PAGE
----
Classification on Bank Marketing dataset

The Bank Marketing dataset was used in Wisaeng, K. (2013). A comparison of different classification techniques for bank direct marketing. International Journal of Soft Computing and Engineering (IJSCE), 3(4), 116-119.

The data is related with direct marketing campaigns (phone calls) of a Portuguese banking institution. The classification goal is to predict if the client will subscribe a term deposit (variable y). The data is related with direct marketing campaigns of a Portuguese banking institution. The marketing campaigns were based on phone calls. Often, more than one contact to the same client was required, in order to access if the product (bank term deposit) would be (‘yes’) or not (‘no’) subscribed.

There are four datasets:
1) bank-additional-full.csv with all examples (41188) and 20 inputs, ordered by date (from May 2008 to November 2010), very close to the data analyzed in [Moro et al., 2014]
2) bank-additional.csv with 10% of the examples (4119), randomly selected from 1), and 20 inputs.
3) bank-full.csv with all examples and 17 inputs, ordered by date (older version of this dataset with less inputs).
4) bank.csv with 10% of the examples and 17 inputs, randomly selected from 3 (older version of this dataset with less inputs).
The smallest datasets are provided to test more computationally demanding machine learning algorithms (e.g., SVM).

The classification goal is to predict if the client will subscribe (yes/no) a term deposit (variable y).

The columns in this dataset are:

  • age
  • job
  • marital
  • education
  • default
  • housing
  • loan
  • contact
  • month
  • day_of_week
  • duration
  • campaign
  • pdays
  • previous
  • poutcome
  • emp.var.rate
  • cons.price.idx
  • cons.conf.idx
  • euribor3m
  • nr.employed

 

Data Mining Syllabus – PyMathCamp

Demand for Data science talent is exploding. McKinsey estimates that by 2018, a 500,000 strong workforce of data scientists will be needed in US alone. The resulting talent gap must be filled by a new generation of data scientists. The term data scientist is quite ambiguous. The Center for Data Science at New York University describe data science as,

the study of the generalizable extraction of knowledge from data [using] mathematics, machine learning, artificial intelligence, statistics, databases and optimization, along with a deep understanding of the craft of problem formulation to engineer effective solutions

Data science.

Data science.

As you can see, a data scientist is a professional with a multidisciplinary profile. Optimizing the value of data is dependent on the skills of the data scientists who process the data.

Intellij.my is offering these essentials with PyMathCamp. This course is your stepping stone to become a data scientist. Key concepts in data acquisition, preparation, exploration and visualization along with examples on how to build interactive data science solutions are presented using Ipython notebooks.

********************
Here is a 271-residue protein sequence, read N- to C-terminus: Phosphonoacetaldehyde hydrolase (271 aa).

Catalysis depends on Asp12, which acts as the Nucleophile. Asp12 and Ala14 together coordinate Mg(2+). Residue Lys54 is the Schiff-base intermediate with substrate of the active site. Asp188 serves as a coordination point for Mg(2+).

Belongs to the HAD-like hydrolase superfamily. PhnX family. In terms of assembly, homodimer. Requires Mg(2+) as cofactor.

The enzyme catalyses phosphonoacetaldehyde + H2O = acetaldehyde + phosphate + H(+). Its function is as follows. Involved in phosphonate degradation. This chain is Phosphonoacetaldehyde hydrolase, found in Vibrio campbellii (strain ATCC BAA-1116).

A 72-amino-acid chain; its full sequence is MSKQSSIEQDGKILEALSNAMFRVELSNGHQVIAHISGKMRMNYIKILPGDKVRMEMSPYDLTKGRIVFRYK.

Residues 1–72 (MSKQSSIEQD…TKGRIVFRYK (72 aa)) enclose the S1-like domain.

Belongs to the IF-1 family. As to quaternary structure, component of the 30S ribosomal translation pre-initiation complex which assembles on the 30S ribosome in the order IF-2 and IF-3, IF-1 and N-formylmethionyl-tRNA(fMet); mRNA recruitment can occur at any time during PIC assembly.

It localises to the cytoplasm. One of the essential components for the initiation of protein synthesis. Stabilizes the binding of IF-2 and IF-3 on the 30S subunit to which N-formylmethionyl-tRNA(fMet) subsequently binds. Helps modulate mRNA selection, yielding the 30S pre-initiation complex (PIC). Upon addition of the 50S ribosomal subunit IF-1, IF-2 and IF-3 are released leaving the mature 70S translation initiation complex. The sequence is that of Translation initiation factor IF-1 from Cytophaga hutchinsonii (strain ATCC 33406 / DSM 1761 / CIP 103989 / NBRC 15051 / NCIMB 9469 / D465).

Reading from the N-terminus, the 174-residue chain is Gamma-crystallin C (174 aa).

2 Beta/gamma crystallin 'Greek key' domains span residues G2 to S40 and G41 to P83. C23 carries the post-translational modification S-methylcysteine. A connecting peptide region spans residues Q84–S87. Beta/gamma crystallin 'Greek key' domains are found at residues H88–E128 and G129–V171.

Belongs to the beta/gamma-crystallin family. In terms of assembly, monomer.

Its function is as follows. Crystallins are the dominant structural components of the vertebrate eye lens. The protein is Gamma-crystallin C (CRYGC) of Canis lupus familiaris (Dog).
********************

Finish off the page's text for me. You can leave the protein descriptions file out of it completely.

You will learn to write Python code and apply data science techniques to many field of interest, for example in finance, robotic, marketing, gaming, computer vision, speech recognition and many more. By the end of this course, you will know how to build machine learning models and derive insights from data science.

The course is organized into 11 chapters. The major components of PyMathCamp are:

1) Data management (extract, transform, load, storing, cleaning and transformation)

We begin with studying data warehousing and OLAP, data cubes technology and multidimensional databases. (Chapter 2, 3 and 4)

2) Data Mining (machine learning technology, math and statistics)

Descriptive statistics are applied for data exploration. Mining Frequent Patterns, Association and Correlations. We will also learn more on the different types of machine learning methodology through python programming. (Chapter 5)

3) Data Analysis/Prescription (classification, regression, clustering, visualization)

At this stage, we are ready to dive into data modelling with different types of machine learning methods. PyMathcamp includes many different machine learning techniques to analyse and mine data, including linear regression, logistic regression, support vector machines, ensembling and clustering among numerous others. Model construction and validation are studied. This rigorous data modelling process is further enhanced with graphical visualisation. The end result will lead to insight for intelligent decision making. (Chapter 6 and 7)

Source: Pethuru (2014)

Source: Pethuru (2014)

Encapsulating data science intelligence and investing in modelling is vital for any organization to be successful.

Hence, we will use our data mining knowledge gained from the above chapters to analyse, extract and mine different types of data for value. Or more specifically spatial and spatiotemporal data, object, multimedia, text, time series and web data. (Chapter 8, 9 and 10)

After spending a few months learning and programming with PyMathCamp, we will end the course by updating you with the latest applications and trends of data mining. (Chapter 11)

In conclusion, PyMathCamp is the perfect course for student who might not have the rigorous technical and programming background required to do data science on their own.

Credit to: Joe Choong

“Future belongs to those who figure out how to collect and use data successfully.” 

Muhammad Nurdin, CEO of IntelliJ.

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Education content providers for data science and mathematic needed.

We are hiring education content providers for data science and mathematic.

Requirements:
1. Smart and get job done.